By ZACHARY STRADER
An eerie gloom has fallen over Central Park’s Fun Land, the locally-owned and operated family entertainment center located just minutes from campus. On Thursday through Saturday evenings in late October, brave souls are welcome to attempt to find their way out of the brand new and very aptly named haunted house, Maze of Darkness.
Many people are familiar with walking through dimly lit haunted houses at amusement parks with actors and creepy sets at regional events like Kings Dominion’s “Haunt” or Busch Gardens Williamsburg’s “Howl-O-Scream.” For anyone accustomed to that linear, straight-forward haunted house format, Maze of Darkness will provide something radically different.
Fun Land, led by its new general manager, Clint Novak, has designed and built a new walk-through attraction that poses questions that most guests have probably never encountered in a haunted house before. The have included sensory illusions.
Furthermore, unlike a normal haunted walk-through attraction, guests do not simply stroll past hidden actors—the actors all follow the solitary group of guests permitted in the maze at any given time throughout their entire experience. This allows the actors to learn and adapt to their audience in ways that they are simply unable to in a more traditional setup.
The format isn’t the only unconventional touch you’ll find inside Maze of Darkness. Custom designed and constructed special effects are also in use within the attraction. Guests encounter the first of these before they even enter the house—a troublesome flashlight that visitors will use to try to find their way through the maze.
At an American Coaster Enthusiasts event hosted by Central Park Fun Land on Oct. 15, Clint Novak made some bold claims regarding feedback they had been receiving on their new haunted walk-through—most notably that a group of veteran scare actors from Kings Dominion visited Maze of Darkness and came out the other end insisting that it was superior to any of Kings Dominion’s Halloween attractions.
When I visited, Novak informed the group of guests I was with that, thus far that night alone, four people had already used the safe word, “Big Bird.” When the safe word is said, all the house lights turn on and the group is removed from the maze—without refunds of course.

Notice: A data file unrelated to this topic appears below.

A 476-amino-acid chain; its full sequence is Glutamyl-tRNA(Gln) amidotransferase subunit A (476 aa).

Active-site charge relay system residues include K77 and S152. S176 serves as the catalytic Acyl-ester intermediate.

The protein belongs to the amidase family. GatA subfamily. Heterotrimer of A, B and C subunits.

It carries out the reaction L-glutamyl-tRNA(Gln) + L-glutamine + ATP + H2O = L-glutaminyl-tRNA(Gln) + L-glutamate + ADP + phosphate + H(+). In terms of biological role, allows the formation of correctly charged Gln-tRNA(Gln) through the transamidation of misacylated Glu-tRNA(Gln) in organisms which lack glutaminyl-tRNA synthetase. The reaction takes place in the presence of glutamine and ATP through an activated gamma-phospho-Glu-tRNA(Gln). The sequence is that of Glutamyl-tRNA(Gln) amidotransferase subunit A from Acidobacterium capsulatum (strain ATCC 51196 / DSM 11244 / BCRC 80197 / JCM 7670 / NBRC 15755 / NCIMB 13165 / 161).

For a little context, I have Busch Gardens Williamsburg’s Howl-O-Scream, Kings Dominion’s Haunt, and Six Flags America’s Fright Fest under my belt thus far this year. In the past I’ve visited haunted attractions like Maze of Darkness all the way from Florida, at Universal Studios’ famous Halloween Horror Nights event, to Pennsylvania. Fun Land’s Maze of Darkness delivered the best startle scares I’ve experienced this season. Moreover, the house features effects and gags that I have never, personally, seen at any other haunted walk-through attraction.
Gavin McNabb, a fellow Maze of Darkness guest who had previously experienced Howl-O-Scream at Busch Gardens Williamsburg as well as Kings Dominion’s Haunt, shared similar thoughts to my own.
“I was so terrified, that I forgot the safe word,” McNabb said. “The effects, while simple, were quite effective and different than I’ve seen before. Honestly I wasn’t expecting too much going in so the quality did surprise me, while other houses have scared me, [Maze of Darkness] was the only one that truly terrified me.”
At only six dollars per person, Maze of Darkness is a good value as well. One of its nearest competitors, Terror on the Farm at Ashland Berry Farm in Beaverdam, VA, charges nearly double that for each of its houses.
Maze of Darkness opens at 6 p.m. on Thursday, October 26 and Friday, October 27. Its final day of operation will be Saturday, October 28 when the maze will open at 7:30 p.m.
Oh, and if you decide to give it a shot, watch out for that flashlight. Sometimes it just needs a few light taps.